Matthew Parris - Spectatot

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    7. In a Catholic priest’s case, self-hatred is particularly likely to be involved. It is very, very common for a person to be almost reflexively alert to and nettled by traits in others that they observe in themselves. In the case of homosexuality, Catholicism adds to that reflex a whole theology of sin and guilt, overlaying upon self-awareness a seething mess of self-hatred. Is it any wonder that in both his private life and in his public pronouncements — though in directly contradictory ways — the former cardinal just couldn’t leave the subject alone?

      Matthew Parris The Spectator

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    8. No quotation marks, 19:09?

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    9. Well spotted. Citation is sufficient.

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    10. Matthew Parris has a dog in this fight. He's not impartial. He's a rich Thatcher throwback who is economically conservative and socially liberal, both stances happening to suit him personally. And check out any Google images of him. A rather knowing character, perhaps born of the cynicism of being a Parliamentary sketchwriter for decades.

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  11. It’s good to see the issue of a funeral Mass’ primary purpose identified orimarily as asking God to have mercy on the departed.

    If that had been remembered in the case of Malachy Finnegan much of the hyperbole and media frenzy would have had to evaporate.

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  12. The brute was named “Bigot of the Year 2012” by gay rights charity Stonewall. The Catholic Church in Scotland called for the withdrawal of public funding for the group afterwards. LOL! You couldn’t make it up!

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  13. http://www.heraldscotland.com/news/16097612.Pope_to_determine_final_resting_place_of_disgraced_Cardinal/

    Here is what is happening Cardinal Nicoll's has been appointed.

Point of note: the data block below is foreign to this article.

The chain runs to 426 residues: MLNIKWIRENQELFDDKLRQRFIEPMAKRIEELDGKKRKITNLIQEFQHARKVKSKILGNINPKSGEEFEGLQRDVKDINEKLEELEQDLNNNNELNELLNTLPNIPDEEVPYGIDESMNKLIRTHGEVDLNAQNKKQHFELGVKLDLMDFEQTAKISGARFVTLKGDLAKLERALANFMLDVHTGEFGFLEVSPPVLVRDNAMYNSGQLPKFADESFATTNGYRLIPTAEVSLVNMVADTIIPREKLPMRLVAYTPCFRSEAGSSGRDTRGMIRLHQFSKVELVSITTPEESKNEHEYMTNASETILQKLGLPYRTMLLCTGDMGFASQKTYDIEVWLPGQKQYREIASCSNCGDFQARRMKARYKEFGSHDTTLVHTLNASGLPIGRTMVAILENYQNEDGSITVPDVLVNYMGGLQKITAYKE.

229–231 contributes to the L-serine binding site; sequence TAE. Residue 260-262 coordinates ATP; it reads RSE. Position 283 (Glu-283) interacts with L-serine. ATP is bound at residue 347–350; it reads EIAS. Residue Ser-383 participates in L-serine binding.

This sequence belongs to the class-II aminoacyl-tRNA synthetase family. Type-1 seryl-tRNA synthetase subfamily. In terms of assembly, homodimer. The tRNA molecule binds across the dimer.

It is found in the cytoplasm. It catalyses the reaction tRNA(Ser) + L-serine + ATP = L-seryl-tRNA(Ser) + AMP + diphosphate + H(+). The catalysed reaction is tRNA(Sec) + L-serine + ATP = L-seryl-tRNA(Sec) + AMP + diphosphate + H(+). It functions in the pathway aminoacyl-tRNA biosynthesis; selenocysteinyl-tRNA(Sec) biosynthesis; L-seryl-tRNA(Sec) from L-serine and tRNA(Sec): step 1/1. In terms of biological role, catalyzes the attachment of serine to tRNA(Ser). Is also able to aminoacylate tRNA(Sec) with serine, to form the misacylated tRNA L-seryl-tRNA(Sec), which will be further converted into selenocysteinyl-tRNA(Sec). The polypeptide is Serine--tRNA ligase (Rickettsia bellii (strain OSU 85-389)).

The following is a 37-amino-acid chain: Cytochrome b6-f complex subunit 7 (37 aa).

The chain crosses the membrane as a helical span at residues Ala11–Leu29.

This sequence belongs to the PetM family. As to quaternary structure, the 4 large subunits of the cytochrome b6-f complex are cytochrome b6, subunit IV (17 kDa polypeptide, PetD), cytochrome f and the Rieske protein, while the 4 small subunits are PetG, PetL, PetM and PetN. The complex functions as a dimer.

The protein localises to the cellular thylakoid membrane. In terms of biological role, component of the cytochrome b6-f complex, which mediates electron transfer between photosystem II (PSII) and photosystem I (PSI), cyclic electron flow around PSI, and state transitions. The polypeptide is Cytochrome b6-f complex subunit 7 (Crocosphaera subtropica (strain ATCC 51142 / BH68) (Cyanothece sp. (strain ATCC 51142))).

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    1. Perhaps he should be buried at sea. It would be for the best for all concerned.

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    2. 12.47: Disgusting and most unkind, unchristian and uncharitable. Just sheer hatred...

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    3. @12.47 I would gladly assist in tying a millstone round your neck you disgusting creature. That would maybe be better for all concerned. Ignoramus.

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    4. ... just like many of his pronouncements, dear.

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  14. MournemanMichael20 March 2018 at 11:19

    Reading your first paragraph +Pat ("The death of any human being ....is a sad event") resurrects a question I've asked before on your site, and did not get any sensible answer.
    Since Christians believe that earthly death is but an inevitable passage to eternal happiness then, provided one has led a good life, why all the sadness associated with death?
    While I understand the sorrow of losing a loved one, the whole mixed messages of faith belief and death are as mystifying as other Christian beliefs.
    MMM

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    1. MMM, It is a fair question.

      Ideally Christians, believing what they believe, should actually celebrate the entry into eternal life of one of their fellow Christians.

      I think the sadness is purely human.

      I think I have a strong faith - but I was still devastated emotionally by the death of my mother, Jo, who I fully believed was gone to Heaven.

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    2. MMM, your comment is puzzling. You say you don't understand, among Christians, all the sadness associated with death, and yet, you 'understand the sorrow of losing a loved one'. Isn't your second statement an answer to your first?